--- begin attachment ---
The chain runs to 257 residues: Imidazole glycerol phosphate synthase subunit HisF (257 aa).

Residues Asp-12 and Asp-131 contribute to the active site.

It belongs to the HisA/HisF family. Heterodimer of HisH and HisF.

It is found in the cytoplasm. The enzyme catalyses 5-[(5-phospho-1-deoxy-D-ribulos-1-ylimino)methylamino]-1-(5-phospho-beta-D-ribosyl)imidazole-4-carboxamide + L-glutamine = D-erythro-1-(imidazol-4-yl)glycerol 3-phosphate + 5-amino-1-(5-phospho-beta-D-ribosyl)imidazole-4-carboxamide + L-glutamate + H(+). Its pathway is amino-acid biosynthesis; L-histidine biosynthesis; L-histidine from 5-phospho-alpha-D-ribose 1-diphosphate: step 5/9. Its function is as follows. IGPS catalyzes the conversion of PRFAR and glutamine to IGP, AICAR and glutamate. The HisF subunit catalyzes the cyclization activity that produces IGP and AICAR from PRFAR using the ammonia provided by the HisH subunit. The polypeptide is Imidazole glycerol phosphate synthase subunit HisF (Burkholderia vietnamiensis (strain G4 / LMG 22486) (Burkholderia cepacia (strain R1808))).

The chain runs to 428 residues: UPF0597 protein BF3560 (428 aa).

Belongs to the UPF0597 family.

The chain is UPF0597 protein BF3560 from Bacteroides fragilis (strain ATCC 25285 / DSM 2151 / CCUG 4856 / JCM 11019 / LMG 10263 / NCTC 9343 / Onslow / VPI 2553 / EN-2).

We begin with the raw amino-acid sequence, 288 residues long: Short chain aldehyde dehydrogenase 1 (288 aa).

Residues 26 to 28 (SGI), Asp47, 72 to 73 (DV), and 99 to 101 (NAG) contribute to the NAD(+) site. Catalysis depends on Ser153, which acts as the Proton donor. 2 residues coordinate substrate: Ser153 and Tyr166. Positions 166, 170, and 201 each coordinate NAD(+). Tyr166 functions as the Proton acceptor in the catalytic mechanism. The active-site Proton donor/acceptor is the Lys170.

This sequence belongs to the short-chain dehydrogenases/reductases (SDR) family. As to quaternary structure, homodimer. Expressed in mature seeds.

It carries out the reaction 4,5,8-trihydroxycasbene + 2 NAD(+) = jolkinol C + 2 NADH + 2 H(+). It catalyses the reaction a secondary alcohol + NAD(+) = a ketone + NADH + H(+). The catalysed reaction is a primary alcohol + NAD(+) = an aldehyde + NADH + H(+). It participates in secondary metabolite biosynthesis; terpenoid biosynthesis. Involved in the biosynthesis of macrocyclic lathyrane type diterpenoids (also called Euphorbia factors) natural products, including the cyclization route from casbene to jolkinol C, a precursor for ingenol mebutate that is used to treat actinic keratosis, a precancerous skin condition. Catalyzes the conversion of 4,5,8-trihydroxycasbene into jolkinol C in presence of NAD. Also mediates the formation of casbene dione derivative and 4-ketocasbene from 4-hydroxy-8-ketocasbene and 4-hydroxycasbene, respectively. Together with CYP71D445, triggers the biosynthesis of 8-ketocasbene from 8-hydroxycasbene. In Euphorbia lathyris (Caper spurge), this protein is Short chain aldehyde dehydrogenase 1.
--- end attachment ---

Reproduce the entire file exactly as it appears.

The chain runs to 257 residues: Imidazole glycerol phosphate synthase subunit HisF (257 aa).

Residues Asp-12 and Asp-131 contribute to the active site.

It belongs to the HisA/HisF family. Heterodimer of HisH and HisF.

It is found in the cytoplasm. The enzyme catalyses 5-[(5-phospho-1-deoxy-D-ribulos-1-ylimino)methylamino]-1-(5-phospho-beta-D-ribosyl)imidazole-4-carboxamide + L-glutamine = D-erythro-1-(imidazol-4-yl)glycerol 3-phosphate + 5-amino-1-(5-phospho-beta-D-ribosyl)imidazole-4-carboxamide + L-glutamate + H(+). Its pathway is amino-acid biosynthesis; L-histidine biosynthesis; L-histidine from 5-phospho-alpha-D-ribose 1-diphosphate: step 5/9. Its function is as follows. IGPS catalyzes the conversion of PRFAR and glutamine to IGP, AICAR and glutamate. The HisF subunit catalyzes the cyclization activity that produces IGP and AICAR from PRFAR using the ammonia provided by the HisH subunit. The polypeptide is Imidazole glycerol phosphate synthase subunit HisF (Burkholderia vietnamiensis (strain G4 / LMG 22486) (Burkholderia cepacia (strain R1808))).

The chain runs to 428 residues: UPF0597 protein BF3560 (428 aa).

Belongs to the UPF0597 family.

The chain is UPF0597 protein BF3560 from Bacteroides fragilis (strain ATCC 25285 / DSM 2151 / CCUG 4856 / JCM 11019 / LMG 10263 / NCTC 9343 / Onslow / VPI 2553 / EN-2).

We begin with the raw amino-acid sequence, 288 residues long: Short chain aldehyde dehydrogenase 1 (288 aa).

Residues 26 to 28 (SGI), Asp47, 72 to 73 (DV), and 99 to 101 (NAG) contribute to the NAD(+) site. Catalysis depends on Ser153, which acts as the Proton donor. 2 residues coordinate substrate: Ser153 and Tyr166. Positions 166, 170, and 201 each coordinate NAD(+). Tyr166 functions as the Proton acceptor in the catalytic mechanism. The active-site Proton donor/acceptor is the Lys170.

This sequence belongs to the short-chain dehydrogenases/reductases (SDR) family. As to quaternary structure, homodimer. Expressed in mature seeds.

It carries out the reaction 4,5,8-trihydroxycasbene + 2 NAD(+) = jolkinol C + 2 NADH + 2 H(+). It catalyses the reaction a secondary alcohol + NAD(+) = a ketone + NADH + H(+). The catalysed reaction is a primary alcohol + NAD(+) = an aldehyde + NADH + H(+). It participates in secondary metabolite biosynthesis; terpenoid biosynthesis. Involved in the biosynthesis of macrocyclic lathyrane type diterpenoids (also called Euphorbia factors) natural products, including the cyclization route from casbene to jolkinol C, a precursor for ingenol mebutate that is used to treat actinic keratosis, a precancerous skin condition. Catalyzes the conversion of 4,5,8-trihydroxycasbene into jolkinol C in presence of NAD. Also mediates the formation of casbene dione derivative and 4-ketocasbene from 4-hydroxy-8-ketocasbene and 4-hydroxycasbene, respectively. Together with CYP71D445, triggers the biosynthesis of 8-ketocasbene from 8-hydroxycasbene. In Euphorbia lathyris (Caper spurge), this protein is Short chain aldehyde dehydrogenase 1.